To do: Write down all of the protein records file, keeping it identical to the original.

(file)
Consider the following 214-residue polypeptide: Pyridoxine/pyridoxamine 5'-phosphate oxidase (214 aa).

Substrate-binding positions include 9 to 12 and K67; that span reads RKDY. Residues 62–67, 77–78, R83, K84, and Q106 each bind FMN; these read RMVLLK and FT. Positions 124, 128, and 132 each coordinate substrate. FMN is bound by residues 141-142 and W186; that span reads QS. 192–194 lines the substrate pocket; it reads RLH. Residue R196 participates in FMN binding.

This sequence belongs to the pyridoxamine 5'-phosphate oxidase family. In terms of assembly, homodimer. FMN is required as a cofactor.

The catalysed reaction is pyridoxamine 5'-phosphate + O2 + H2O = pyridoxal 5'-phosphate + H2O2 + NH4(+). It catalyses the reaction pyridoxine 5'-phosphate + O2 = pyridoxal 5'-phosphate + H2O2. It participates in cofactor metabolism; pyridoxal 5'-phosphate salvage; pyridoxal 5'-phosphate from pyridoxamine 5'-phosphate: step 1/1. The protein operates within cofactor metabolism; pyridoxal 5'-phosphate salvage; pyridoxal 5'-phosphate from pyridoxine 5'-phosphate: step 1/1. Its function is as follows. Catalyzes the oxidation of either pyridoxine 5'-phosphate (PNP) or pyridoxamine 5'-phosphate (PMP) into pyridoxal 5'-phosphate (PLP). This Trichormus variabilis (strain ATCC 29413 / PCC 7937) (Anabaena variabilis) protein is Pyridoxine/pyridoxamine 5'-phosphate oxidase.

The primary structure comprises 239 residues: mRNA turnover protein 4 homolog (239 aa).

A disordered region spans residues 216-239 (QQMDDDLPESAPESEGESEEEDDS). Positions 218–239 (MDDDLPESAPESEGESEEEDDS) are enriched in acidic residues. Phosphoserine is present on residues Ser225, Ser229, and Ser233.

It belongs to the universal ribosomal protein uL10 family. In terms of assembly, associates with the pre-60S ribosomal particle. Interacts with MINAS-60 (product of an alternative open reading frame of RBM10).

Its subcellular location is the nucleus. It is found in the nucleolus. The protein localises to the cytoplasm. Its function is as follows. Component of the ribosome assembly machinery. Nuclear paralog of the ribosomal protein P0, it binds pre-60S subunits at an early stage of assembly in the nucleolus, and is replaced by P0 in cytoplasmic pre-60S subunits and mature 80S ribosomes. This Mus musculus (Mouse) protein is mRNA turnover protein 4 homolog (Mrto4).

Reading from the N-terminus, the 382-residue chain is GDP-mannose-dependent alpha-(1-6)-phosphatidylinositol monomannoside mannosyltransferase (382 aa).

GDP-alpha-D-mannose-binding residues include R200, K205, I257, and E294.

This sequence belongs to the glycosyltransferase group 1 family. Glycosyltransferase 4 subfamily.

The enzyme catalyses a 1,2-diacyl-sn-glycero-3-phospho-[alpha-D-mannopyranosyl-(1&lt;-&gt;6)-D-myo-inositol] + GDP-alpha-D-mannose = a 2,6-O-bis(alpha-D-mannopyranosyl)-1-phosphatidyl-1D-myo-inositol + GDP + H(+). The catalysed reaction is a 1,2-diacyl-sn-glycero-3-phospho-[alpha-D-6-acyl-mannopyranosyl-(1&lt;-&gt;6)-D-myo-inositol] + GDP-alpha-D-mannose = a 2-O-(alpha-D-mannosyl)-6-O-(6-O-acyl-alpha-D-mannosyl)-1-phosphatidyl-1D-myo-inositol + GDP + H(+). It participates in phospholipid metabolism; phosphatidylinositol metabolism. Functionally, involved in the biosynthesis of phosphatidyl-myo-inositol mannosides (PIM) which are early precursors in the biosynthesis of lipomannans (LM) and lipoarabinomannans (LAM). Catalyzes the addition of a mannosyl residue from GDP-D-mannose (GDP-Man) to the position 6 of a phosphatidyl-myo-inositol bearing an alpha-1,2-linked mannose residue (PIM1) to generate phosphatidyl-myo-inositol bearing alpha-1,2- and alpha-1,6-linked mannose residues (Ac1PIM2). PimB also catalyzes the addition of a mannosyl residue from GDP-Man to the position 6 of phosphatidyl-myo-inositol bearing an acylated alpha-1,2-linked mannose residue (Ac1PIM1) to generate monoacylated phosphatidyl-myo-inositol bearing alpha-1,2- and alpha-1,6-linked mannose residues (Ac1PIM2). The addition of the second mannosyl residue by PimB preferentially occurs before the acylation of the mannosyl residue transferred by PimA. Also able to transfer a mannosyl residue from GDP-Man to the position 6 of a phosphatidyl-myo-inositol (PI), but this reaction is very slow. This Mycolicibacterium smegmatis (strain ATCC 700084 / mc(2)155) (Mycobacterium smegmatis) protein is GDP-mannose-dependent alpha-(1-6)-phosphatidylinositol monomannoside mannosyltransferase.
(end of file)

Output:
Consider the following 214-residue polypeptide: Pyridoxine/pyridoxamine 5'-phosphate oxidase (214 aa).

Substrate-binding positions include 9 to 12 and K67; that span reads RKDY. Residues 62–67, 77–78, R83, K84, and Q106 each bind FMN; these read RMVLLK and FT. Positions 124, 128, and 132 each coordinate substrate. FMN is bound by residues 141-142 and W186; that span reads QS. 192–194 lines the substrate pocket; it reads RLH. Residue R196 participates in FMN binding.

This sequence belongs to the pyridoxamine 5'-phosphate oxidase family. In terms of assembly, homodimer. FMN is required as a cofactor.

The catalysed reaction is pyridoxamine 5'-phosphate + O2 + H2O = pyridoxal 5'-phosphate + H2O2 + NH4(+). It catalyses the reaction pyridoxine 5'-phosphate + O2 = pyridoxal 5'-phosphate + H2O2. It participates in cofactor metabolism; pyridoxal 5'-phosphate salvage; pyridoxal 5'-phosphate from pyridoxamine 5'-phosphate: step 1/1. The protein operates within cofactor metabolism; pyridoxal 5'-phosphate salvage; pyridoxal 5'-phosphate from pyridoxine 5'-phosphate: step 1/1. Its function is as follows. Catalyzes the oxidation of either pyridoxine 5'-phosphate (PNP) or pyridoxamine 5'-phosphate (PMP) into pyridoxal 5'-phosphate (PLP). This Trichormus variabilis (strain ATCC 29413 / PCC 7937) (Anabaena variabilis) protein is Pyridoxine/pyridoxamine 5'-phosphate oxidase.

The primary structure comprises 239 residues: mRNA turnover protein 4 homolog (239 aa).

A disordered region spans residues 216-239 (QQMDDDLPESAPESEGESEEEDDS). Positions 218–239 (MDDDLPESAPESEGESEEEDDS) are enriched in acidic residues. Phosphoserine is present on residues Ser225, Ser229, and Ser233.

It belongs to the universal ribosomal protein uL10 family. In terms of assembly, associates with the pre-60S ribosomal particle. Interacts with MINAS-60 (product of an alternative open reading frame of RBM10).

Its subcellular location is the nucleus. It is found in the nucleolus. The protein localises to the cytoplasm. Its function is as follows. Component of the ribosome assembly machinery. Nuclear paralog of the ribosomal protein P0, it binds pre-60S subunits at an early stage of assembly in the nucleolus, and is replaced by P0 in cytoplasmic pre-60S subunits and mature 80S ribosomes. This Mus musculus (Mouse) protein is mRNA turnover protein 4 homolog (Mrto4).

Reading from the N-terminus, the 382-residue chain is GDP-mannose-dependent alpha-(1-6)-phosphatidylinositol monomannoside mannosyltransferase (382 aa).

GDP-alpha-D-mannose-binding residues include R200, K205, I257, and E294.

This sequence belongs to the glycosyltransferase group 1 family. Glycosyltransferase 4 subfamily.

The enzyme catalyses a 1,2-diacyl-sn-glycero-3-phospho-[alpha-D-mannopyranosyl-(1&lt;-&gt;6)-D-myo-inositol] + GDP-alpha-D-mannose = a 2,6-O-bis(alpha-D-mannopyranosyl)-1-phosphatidyl-1D-myo-inositol + GDP + H(+). The catalysed reaction is a 1,2-diacyl-sn-glycero-3-phospho-[alpha-D-6-acyl-mannopyranosyl-(1&lt;-&gt;6)-D-myo-inositol] + GDP-alpha-D-mannose = a 2-O-(alpha-D-mannosyl)-6-O-(6-O-acyl-alpha-D-mannosyl)-1-phosphatidyl-1D-myo-inositol + GDP + H(+). It participates in phospholipid metabolism; phosphatidylinositol metabolism. Functionally, involved in the biosynthesis of phosphatidyl-myo-inositol mannosides (PIM) which are early precursors in the biosynthesis of lipomannans (LM) and lipoarabinomannans (LAM). Catalyzes the addition of a mannosyl residue from GDP-D-mannose (GDP-Man) to the position 6 of a phosphatidyl-myo-inositol bearing an alpha-1,2-linked mannose residue (PIM1) to generate phosphatidyl-myo-inositol bearing alpha-1,2- and alpha-1,6-linked mannose residues (Ac1PIM2). PimB also catalyzes the addition of a mannosyl residue from GDP-Man to the position 6 of phosphatidyl-myo-inositol bearing an acylated alpha-1,2-linked mannose residue (Ac1PIM1) to generate monoacylated phosphatidyl-myo-inositol bearing alpha-1,2- and alpha-1,6-linked mannose residues (Ac1PIM2). The addition of the second mannosyl residue by PimB preferentially occurs before the acylation of the mannosyl residue transferred by PimA. Also able to transfer a mannosyl residue from GDP-Man to the position 6 of a phosphatidyl-myo-inositol (PI), but this reaction is very slow. This Mycolicibacterium smegmatis (strain ATCC 700084 / mc(2)155) (Mycobacterium smegmatis) protein is GDP-mannose-dependent alpha-(1-6)-phosphatidylinositol monomannoside mannosyltransferase.